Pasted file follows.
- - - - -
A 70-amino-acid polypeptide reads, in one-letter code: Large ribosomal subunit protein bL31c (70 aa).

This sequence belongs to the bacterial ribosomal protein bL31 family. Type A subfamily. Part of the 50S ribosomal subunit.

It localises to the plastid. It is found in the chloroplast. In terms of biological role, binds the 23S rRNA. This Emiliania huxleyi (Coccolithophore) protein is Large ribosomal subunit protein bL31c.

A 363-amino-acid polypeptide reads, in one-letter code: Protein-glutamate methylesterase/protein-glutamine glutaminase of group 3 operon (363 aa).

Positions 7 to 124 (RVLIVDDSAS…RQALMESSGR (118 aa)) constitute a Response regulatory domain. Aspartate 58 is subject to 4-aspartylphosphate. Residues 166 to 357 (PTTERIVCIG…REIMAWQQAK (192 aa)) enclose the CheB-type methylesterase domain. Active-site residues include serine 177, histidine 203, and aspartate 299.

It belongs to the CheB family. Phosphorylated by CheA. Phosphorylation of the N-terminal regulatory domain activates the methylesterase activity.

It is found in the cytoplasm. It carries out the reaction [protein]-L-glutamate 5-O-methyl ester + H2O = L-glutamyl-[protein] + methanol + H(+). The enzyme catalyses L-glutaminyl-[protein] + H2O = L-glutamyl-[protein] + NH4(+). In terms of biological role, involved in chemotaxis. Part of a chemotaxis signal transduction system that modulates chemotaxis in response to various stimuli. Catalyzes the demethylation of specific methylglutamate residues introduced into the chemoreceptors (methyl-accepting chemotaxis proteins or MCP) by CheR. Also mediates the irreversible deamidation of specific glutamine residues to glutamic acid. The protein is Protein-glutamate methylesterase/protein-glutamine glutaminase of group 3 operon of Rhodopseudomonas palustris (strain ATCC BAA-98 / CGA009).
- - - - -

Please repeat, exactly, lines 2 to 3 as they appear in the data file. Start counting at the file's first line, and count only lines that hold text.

This sequence belongs to the bacterial ribosomal protein bL31 family. Type A subfamily. Part of the 50S ribosomal subunit.

It localises to the plastid. It is found in the chloroplast. In terms of biological role, binds the 23S rRNA. This Emiliania huxleyi (Coccolithophore) protein is Large ribosomal subunit protein bL31c.